Plagiarism and violation of copyright-related laws are serious irregularities to commit in the education and publishing arenas.
These irregularities are forms of cheating, a severe violation of academic integrity. One of the proven methods of avoiding plagiarism is referencing your work.
Referencing involves acknowledging the authors and source documents from which you generated your content by employing in-text citations and a bibliography at the bottom page of your work.
There are multiple referencing styles, and the Harvard Referencing Style is one of the major ones. This article will concentrate more on this style by asking some fundamental questions, such as can you use footnotes in Harvard Referencing?
Can You Use Footnotes in Harvard Referencing?
The Harvard referencing style does not allow the use of footnotes as part of the reference. Under this system, instead of using footnotes and end notes, you can only cite your sources in brackets (brief parenthetical notes within the text).
In Harvard referencing, you can only use footnotes for clarification and additional comments but not for referencing.
As mentioned earlier, the in-text citations in Harvard referencing employ brief parenthetical notes. Here, you can only include the author’s name (their surname and initials) and the date and year the source document was published.
Where necessary, you should add the page numbers too. You will include the rest of the details on the reference list at the end of your paper.
A reference list, also known as the bibliography, includes a comprehensive listing of all the sources you used in producing your paper. Some of the necessary information that you ought to admit in your reference list is details of the author, the publication date of the source document, and the title of that source.
A Harvard bibliography should be on a separate page at the bottom of your paper with the material arranged alphabetically by author name.
Can You Use Endnotes in Harvard Referencing?
Endnotes are not an integral part of the Harvard referencing style. Instead of employing endnotes, the Harvard referencing style employs a reference list at the bottom page of the page.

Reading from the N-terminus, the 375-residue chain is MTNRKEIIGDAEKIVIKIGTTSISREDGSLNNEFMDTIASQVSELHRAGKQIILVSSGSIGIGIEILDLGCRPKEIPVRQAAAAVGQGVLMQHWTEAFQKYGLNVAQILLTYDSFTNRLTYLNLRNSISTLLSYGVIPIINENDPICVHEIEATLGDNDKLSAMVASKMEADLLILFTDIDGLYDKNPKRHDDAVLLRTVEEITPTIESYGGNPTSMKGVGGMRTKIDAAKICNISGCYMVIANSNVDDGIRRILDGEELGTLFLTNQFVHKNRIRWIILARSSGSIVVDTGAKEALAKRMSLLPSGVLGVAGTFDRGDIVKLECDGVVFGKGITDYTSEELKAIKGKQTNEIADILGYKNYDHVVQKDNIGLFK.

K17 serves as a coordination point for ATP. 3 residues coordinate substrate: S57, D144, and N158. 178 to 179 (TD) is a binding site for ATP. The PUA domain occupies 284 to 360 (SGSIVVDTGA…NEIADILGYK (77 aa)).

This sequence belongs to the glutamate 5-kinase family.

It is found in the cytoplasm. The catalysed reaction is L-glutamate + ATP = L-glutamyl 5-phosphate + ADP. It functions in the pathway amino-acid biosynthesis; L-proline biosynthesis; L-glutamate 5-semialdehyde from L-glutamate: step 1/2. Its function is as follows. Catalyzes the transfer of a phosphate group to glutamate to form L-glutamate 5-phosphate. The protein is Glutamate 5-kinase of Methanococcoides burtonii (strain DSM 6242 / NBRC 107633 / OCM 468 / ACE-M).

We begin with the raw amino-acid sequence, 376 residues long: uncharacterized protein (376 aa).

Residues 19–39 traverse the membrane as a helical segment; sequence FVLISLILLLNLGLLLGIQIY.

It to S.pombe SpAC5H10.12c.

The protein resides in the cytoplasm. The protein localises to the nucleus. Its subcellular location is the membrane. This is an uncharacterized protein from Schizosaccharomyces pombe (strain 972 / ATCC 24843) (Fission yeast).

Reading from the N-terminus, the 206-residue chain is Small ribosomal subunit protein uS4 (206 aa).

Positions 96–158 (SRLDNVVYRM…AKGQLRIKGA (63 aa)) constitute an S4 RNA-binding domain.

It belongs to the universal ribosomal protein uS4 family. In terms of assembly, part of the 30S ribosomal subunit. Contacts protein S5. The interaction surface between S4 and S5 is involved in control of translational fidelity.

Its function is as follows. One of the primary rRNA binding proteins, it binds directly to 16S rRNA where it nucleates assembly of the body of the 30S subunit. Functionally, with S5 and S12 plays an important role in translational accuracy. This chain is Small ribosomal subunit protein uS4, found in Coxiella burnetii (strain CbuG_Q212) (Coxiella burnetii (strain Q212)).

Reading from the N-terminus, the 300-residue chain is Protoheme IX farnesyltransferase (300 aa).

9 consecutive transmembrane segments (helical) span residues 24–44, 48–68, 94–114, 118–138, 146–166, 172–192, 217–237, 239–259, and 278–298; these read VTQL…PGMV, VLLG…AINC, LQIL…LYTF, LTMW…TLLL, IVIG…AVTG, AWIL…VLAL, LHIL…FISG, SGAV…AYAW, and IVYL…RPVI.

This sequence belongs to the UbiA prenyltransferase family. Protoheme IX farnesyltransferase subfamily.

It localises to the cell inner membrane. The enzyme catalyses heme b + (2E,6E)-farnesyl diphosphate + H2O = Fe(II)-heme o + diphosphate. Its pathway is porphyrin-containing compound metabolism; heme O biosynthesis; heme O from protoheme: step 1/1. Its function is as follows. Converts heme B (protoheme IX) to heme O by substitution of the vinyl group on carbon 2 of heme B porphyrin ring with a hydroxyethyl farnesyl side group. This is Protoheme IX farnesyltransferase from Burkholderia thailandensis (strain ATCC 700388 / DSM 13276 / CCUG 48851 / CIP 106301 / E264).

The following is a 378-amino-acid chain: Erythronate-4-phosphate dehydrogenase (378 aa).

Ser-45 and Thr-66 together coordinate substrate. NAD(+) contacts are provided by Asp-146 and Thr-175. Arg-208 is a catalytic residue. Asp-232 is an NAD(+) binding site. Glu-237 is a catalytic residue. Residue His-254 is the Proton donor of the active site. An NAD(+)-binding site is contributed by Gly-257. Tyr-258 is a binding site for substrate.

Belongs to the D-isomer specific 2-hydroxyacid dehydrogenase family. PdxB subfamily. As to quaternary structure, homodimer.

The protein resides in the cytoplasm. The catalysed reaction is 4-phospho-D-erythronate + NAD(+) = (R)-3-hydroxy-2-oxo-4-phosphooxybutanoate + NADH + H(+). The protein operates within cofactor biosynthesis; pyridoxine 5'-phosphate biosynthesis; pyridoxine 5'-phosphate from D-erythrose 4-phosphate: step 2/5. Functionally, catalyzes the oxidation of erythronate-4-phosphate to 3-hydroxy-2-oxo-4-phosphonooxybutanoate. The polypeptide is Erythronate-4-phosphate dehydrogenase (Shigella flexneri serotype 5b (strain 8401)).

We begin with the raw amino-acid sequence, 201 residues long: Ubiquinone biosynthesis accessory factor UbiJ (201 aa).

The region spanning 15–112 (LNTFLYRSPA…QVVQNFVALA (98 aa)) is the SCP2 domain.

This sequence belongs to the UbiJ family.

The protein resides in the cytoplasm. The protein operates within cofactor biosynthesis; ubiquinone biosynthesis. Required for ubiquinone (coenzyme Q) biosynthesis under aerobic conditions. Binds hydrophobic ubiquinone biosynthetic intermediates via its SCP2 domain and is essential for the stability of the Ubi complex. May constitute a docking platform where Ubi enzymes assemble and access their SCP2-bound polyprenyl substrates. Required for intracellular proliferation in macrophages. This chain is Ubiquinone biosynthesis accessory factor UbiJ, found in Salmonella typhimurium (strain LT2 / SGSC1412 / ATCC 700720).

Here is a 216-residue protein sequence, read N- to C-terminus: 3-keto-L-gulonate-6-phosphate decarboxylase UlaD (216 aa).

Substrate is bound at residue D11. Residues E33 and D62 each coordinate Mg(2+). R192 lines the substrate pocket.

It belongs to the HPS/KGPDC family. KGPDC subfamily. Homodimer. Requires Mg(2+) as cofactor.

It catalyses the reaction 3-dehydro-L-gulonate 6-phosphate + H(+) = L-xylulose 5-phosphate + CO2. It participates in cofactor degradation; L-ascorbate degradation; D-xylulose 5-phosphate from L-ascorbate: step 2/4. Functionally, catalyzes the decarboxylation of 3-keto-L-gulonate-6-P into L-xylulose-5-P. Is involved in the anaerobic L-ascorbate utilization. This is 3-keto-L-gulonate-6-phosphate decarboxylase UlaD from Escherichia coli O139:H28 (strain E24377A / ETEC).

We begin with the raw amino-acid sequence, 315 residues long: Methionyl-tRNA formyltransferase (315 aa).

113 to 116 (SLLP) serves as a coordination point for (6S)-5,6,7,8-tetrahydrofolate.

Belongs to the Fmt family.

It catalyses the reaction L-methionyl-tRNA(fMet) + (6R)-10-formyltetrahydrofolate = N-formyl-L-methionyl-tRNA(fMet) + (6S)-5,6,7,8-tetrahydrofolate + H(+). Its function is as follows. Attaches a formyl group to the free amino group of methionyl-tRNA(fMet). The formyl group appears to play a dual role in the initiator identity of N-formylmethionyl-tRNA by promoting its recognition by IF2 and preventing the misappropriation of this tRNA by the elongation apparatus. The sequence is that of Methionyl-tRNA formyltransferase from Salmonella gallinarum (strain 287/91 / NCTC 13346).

Remember, endnotes offer a brief citation of the various sources you used in your work. However, the bibliography provides a comprehensive list of all the sources you used to produce your paper.
Endnotes are common in other referencing styles such as MLA, APA, Turabian, and Chicago. In these styles, endnotes are crucial because they provide copyright information, show the citations to the source documents, and offer the reader additional information on particular parts of the paper’s content.
Nevertheless, even after using the endnotes in these referencing styles, you should include a reference list.
The Harvard referencing style is pretty economical for both the authors and the readers. This style disallows duplicating the same content in the endnotes and the reference list.
Instead of readers regularly checking footnotes and endnotes, they only have to check the bibliography at the bottom of the paper to retrieve the complete reference of the article.
Which Referencing Styles Allow the Use of Footnotes?
Authors can use two types of notes in their papers; footnotes that convey bibliographic information and those that offer additional information such as explanations or evidence.
The referencing styles that allow these footnotes in whichever form are
In Oxford, Turabian, and Chicago referencing styles, footnotes are used to make in-text citations in the research papers, essays, and the other academic pieces of writing. Here, the footnotes convey the bibliographic information. On the other hand, footnotes in the APA and MLA referencing styles offer content for copyright information.
How to Use Footnotes in Academic Writing
Footnotes are sources of brief explanations, comments, or references, written at the foot of the text they support. One can identify them in the text through numerals or symbols.
In academic papers, footnotes’ purpose is to recognize the sources of quotes and data the author has employed in their writing and offer parenthetical information, copyright permissions, and background information.
The precise arrangement of footnotes in your work will depend on the referencing style you are following. For example, how you format your footnotes will differ in MLA, the Chicago style, or the APA referencing style.
In MLA and APA, footnotes are only used to provide brief supplemental information about the paper. Here, you will place the superscript numerals and symbols within the text extrinsic of any punctuation marks, whether full stops or commas. This statement means you can only add the superscript numerals after commas and full stops.
On the other hand, the Chicago referencing style utilizes footnotes most. Here, you use footnotes as a form of in-text referencing. You convey the author’s name and the source’s publication date in parentheses after a clause, phrase, or sentence to which the footnote refers.
There are multiple referencing styles that authors can employ in writing different writing pieces. However, these referencing styles can be confusing to these authors because each style has its set of rules and procedures different from the other styles.
Such difficulties have led to the creation of this article. After reading this article, there is no doubt that you can comfortably answer questions like; can you use footnotes in Harvard referencing? Or, which referencing styles allow the use of footnotes? Utilize the information in this article, and be sure to write a better academic paper next time.
Here is a guide to help with Harvard referencing